Buschman: What pitfalls should printers and imaging dealer’s watch?
Collins: On the printed products manufacturing side - process control is key. Without it you risk the gains G7 brings. If you don’t measure and monitor the process you will fail. Maintaining a well-documented routine of preventive maintenance helps ensure success. Pay close attention to changing variables in the printing process like ink, paper, printing blankets, personnel, or having a major PM or component replacement on a digital press.
Failing to educate marketing, sales, creative agencies, and buyers on the benefits of G7 is a pitfall. It’s hard to win more print clients using a G7 marketing campaign if your sales force doesn’t understand it.
Also beware of G7 services delivered in a day or for free. Typically, these are cheap in-and-out gigs. The customer gets a power point, G7 calibration curve, and report. The “trainer” jumps on a plane and the printer can’t hit the G7 target again unless they’re lucky. These “trainers” don’t teach how to maintain G7 or actually do the G7 calibration process hands-on. Good G7 services take more than a day unless it’s a follow-up service. It’s the old saying, “teach a man to fish...”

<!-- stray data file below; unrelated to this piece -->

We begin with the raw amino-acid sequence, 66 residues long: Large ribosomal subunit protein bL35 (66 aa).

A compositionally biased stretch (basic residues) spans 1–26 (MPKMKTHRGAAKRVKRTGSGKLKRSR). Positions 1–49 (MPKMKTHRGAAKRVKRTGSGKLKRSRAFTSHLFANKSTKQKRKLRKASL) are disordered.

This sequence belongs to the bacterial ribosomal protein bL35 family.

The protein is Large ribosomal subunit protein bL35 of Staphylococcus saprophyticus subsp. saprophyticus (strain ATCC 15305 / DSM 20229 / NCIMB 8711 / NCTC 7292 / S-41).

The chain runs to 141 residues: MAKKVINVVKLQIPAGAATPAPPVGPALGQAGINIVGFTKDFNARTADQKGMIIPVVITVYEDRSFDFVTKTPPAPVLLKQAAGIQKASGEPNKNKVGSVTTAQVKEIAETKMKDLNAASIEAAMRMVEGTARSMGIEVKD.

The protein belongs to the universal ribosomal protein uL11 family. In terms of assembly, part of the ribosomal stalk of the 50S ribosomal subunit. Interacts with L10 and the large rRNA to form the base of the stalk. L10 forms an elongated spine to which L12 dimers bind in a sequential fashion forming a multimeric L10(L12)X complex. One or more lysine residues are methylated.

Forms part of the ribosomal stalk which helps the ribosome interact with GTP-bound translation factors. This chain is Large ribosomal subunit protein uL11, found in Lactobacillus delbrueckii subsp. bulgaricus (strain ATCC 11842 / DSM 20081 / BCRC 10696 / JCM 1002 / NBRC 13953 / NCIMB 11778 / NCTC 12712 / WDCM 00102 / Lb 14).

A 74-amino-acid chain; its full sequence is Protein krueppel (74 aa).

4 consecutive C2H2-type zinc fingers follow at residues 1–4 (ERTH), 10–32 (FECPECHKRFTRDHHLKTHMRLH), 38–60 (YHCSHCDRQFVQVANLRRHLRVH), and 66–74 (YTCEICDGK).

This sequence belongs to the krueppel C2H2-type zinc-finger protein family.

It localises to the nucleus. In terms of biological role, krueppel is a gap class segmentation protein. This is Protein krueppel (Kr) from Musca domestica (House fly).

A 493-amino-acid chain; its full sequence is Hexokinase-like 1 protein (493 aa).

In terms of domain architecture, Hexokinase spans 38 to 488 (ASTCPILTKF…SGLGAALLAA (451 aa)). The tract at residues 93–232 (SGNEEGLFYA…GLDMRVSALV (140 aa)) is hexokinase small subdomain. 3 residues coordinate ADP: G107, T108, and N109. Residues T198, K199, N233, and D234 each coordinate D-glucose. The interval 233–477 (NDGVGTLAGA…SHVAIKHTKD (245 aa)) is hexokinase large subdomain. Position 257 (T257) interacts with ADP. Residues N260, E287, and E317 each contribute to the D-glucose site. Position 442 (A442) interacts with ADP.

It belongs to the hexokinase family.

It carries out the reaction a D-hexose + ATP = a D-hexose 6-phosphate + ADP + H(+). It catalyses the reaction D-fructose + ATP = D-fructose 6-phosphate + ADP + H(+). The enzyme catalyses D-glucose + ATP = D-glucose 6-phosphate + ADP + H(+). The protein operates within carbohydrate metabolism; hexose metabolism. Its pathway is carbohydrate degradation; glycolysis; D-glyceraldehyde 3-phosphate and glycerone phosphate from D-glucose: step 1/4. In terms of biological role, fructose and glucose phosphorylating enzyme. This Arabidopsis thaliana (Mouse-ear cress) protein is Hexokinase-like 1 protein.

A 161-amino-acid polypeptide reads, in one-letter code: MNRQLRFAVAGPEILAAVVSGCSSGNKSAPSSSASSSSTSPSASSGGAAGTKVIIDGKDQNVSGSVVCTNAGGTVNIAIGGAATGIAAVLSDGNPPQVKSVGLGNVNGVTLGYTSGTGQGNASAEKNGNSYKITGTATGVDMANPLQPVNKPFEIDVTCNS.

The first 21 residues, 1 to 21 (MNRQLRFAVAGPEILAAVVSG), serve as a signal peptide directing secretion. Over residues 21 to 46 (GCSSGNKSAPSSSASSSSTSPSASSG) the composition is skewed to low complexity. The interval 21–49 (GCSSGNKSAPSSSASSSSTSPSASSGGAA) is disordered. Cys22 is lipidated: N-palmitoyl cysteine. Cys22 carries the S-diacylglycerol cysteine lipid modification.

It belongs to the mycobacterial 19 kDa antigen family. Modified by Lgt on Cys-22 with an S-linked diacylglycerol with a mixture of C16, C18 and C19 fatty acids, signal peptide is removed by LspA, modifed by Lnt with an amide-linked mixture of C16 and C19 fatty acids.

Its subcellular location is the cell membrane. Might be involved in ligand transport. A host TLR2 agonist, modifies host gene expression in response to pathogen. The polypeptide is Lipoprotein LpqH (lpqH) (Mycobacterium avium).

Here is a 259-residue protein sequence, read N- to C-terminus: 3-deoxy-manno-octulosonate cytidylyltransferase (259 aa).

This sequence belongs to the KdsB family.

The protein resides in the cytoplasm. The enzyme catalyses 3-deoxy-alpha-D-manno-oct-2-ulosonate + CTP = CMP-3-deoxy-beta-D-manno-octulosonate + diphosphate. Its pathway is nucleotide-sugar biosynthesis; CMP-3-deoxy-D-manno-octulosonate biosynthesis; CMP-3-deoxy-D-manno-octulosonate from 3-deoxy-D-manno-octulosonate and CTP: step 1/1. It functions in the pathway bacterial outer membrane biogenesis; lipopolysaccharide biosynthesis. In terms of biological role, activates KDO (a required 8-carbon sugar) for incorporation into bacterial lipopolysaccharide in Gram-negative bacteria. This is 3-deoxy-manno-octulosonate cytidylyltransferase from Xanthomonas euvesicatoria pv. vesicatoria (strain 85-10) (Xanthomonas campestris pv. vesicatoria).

As a G7 Expert myself, I’m proud to say that Konica Minolta has 15 G7 Experts on staff, was the first manufacturer to have an IDEAlliance Certified Digital Press system using the bizhub PRESS C8000 with both CREO and Fiery controllers, and offers G7 Master Qualification for printers with both digital and offset presses. To learn more please visit IDEAlliance.org.